How to Do Hanging Leg Lifts at Home With No Equipment

Use structures in your home to do the hanging leg lift exercise.

Use structures in your home to do the hanging leg lift exercise.

The hanging leg lift, an advanced abdominal exercise, targets several core muscles, including the hip flexors and rectus abdominis, the main ab muscle. Although you typically perform leg lifts on a pullup bar, don't let a lack of equipment stop you from reaping the benefits of this body-weight exercise. A little imagination and a sense of adventure are all you need to do the hanging leg lift exercise at home with no equipment. Look for sturdy, stable structures in and around your home from which you can hang vertically without your feet touching the floor.

Find a Structure

Hang from a sturdy door frame in your home. This is an option if the frame is thick enough for you to grip it securely. It will be challenging to hold even a thick frame so you may want to practice hanging from the frame and increasing your grip strength before performing the leg lift exercise.

Find a sturdy tree branch. Make sure the tree branch can hold your weight before you perform the exercise and don't hang from a branch that is too high off the ground. Your feet should be within 1 to 2 feet of the ground. Consider wearing gloves to protect your hands.

Hang from a ceiling beam. If you have an open ceiling in your basement, on your deck, in your garage or attic, you can hang from a beam to perform the leg lift exercise.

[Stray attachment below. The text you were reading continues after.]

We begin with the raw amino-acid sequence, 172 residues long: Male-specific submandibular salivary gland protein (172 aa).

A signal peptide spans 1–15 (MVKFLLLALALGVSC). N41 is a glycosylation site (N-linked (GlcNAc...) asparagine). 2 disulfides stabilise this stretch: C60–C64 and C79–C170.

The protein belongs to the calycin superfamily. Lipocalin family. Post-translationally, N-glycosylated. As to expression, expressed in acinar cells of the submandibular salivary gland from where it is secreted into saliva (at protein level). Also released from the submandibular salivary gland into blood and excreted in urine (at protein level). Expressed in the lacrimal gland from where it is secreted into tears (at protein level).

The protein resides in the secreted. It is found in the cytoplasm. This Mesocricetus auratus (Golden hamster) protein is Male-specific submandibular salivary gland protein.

Perform the Exercise

Grab the beam, frame or branch with a shoulder-width, overhand grip. Hang vertically with your legs directly below your torso. Do not swing. Keep a slight bend in your elbows to protect your joints.

Exhale and pull your knees toward your chest. Round out your low back, bending at the waist.

Continue until your knees are in front of your chest. Pause for a count, inhale and slowly lower your legs back to the starting position.

Perform two to three sets of eight to 12 repetitions.

Tip

  • Focus on bending at the waist as you pull your knees up and in toward your chest. The hip flexors are the main movers until your thighs are parallel to the floor. Your abdominal muscles assist to stabilize your torso, but they are not main movers during the beginning portion of the leg lift. Flexing your waist and rounding out your low back actively engages your abdominal muscles at the end of the movement.

Warning

  • Although keeping your legs straight as you lift them, increases the difficulty of the exercise, it also places more stress on the low back and may be contraindicated for some individuals.
 

About the Author

Based in Austin, Texas, Jolie Johnson has been in the fitness industry for over 12 years and has been writing fitness-related articles since 2008 for various websites. She received her Bachelor of Arts in English and philosophy from the University of Illinois.

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